Shingle Shanty Preserve and Research Station: Where Diverse Habitats Meet

By on April 26, 2019
Shingle Shanty Shingle Shanty scenery. (Photo Credit: Stephen Langdon)

New York’s Shingle Shanty Preserve and Research Station (SSPRS) occupies a unique spot in the middle of the vast six million acres of Adirondack Park. Shingle Shanty is 23 square miles of unmatched biodiversity, with resident animals and plants often living at the edge of their typical distribution ranges. Animals and plants in Shingle Shanty can live in boreal habitat, wetlands, peatlands and/or upland temperate forests. Shingle Shanty’s uniqueness comes in part from its location in an ecotone in northern New York State: boreal to the north, and temperate to the south.

“Our region, the northern forest region that stretches from the Great Lakes to the mouth of the St. Lawrence River, has the highest bird diversity outside of the tropics,” says Steve Langdon, Director of Shingle Shanty. “Some of the birds we have are more typically found much further north, distributed all the way up to the Arctic Circle.” Langdon has 25 years of experience working in the Adirondacks. He has worked at Shingle Shanty since 2009 and has an MS degree in Ecology from SUNY, College of Environmental Science and Forestry.

“Shingle Shanty is a truly unique place,” Langdon says. “Many of the species here are living at the edge of their environmental tolerances. There are intersections of environments you just don’t typically see elsewhere, and as a result, there are intersections of animal and plant communities that are exceptional, and as a result, Shingle Shanty has unusually high biodiversity.”

Shingle Shanty is located in a very remote part of the Adirondacks. “Adirondack Park is the largest state or national park in the continental U.S.,” says Langdon. “It’s about six million acres.” While Shingle Shanty is accessible by car, it can take hours to reach. “It’s in the middle of a vast wilderness. It’s perfect especially for people who want to do bioacoustic research. There’s no human background noise to speak of, no cars honking, no pet dogs barking, and you’re not even likely to pick up two people having a conversation. Just no human noise at all” says Langdon. “We’re about 14 miles from the nearest public road.”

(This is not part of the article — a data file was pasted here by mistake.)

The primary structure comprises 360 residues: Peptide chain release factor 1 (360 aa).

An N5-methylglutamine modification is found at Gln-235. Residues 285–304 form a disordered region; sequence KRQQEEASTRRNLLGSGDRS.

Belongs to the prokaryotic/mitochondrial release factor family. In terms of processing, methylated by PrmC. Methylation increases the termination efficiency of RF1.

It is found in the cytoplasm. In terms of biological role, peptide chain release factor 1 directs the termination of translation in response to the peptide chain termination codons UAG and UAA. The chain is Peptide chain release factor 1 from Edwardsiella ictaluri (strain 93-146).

Shingle Shanty

Temperature data logger array with coniferous trees. (Photo Credit: Mike Lynch Photography)

Shingle Shanty focuses primarily on biodiversity studies and education. Many types of data are collected, with an emphasis on air temperature data. “We have large boreal peatland complexes. These are wetlands where carbon soils accumulate because plant decomposition is slowed from the cold, wet conditions. These conditions also contribute to the biodiversity by favoring habitat types that are attractive to boreal bird species,” Langdon explains. “The highly diverse ecosystem we have is also very sensitive to environmental changes. Climate change can really disrupt an ecosystem like this one.” One concern in the area is atmospheric deposition of nitrogen, i.e., acid rain.

One of the major goals at Shingle Shanty is to develop an understanding of how vulnerable the species of SSPRS are to climate change. Will some of them be resilient in the face of climate change effects? If so, how resilient will they be?

Cold air sinks into Shingle Shanty watersheds, which has a big influence on the kinds of plants that appear in the habitat. One research question is whether changes in temperature due to climate change will affect the peatlands that are accustomed to the cold. Air temperature data loggers in the peatland show that the length of the growing season can be as little as 19 days long.  While temperature data collected at Shingle Shanty is compared with spatially modeled temperature data sets like PRISM (PRISM Climate Group, Oregon State University), there is a big difference: PRISM estimated a 120 day growing season for the same location, the same year.

Shingle Shanty

Moose cow and calf. (Photo Credit: Stephen Langdon)

“Because of these microclimate phenomena, some peatlands are likely to be better equipped to deal with climate change than others,” says Langdon. “The areas positioned in good cold spots will be better at dealing with climate change. Those areas will be refugia (refuges) for species due to their topographical positions.”

Another factor to consider with coming climate change is the fact that the peatlands are currently acting as large carbon sinks. “About a third of global terrestrial carbon is stored in northern peatlands like those at Shingle Shanty,” Langdon notes. “They’re huge carbon sinks, but as the climate changes that carbon will get released back into the environment. New York State is the southern distribution of these systems. The peatlands are already living at the edge of their climate tolerances, and are good places to study how carbon sequestration may change.”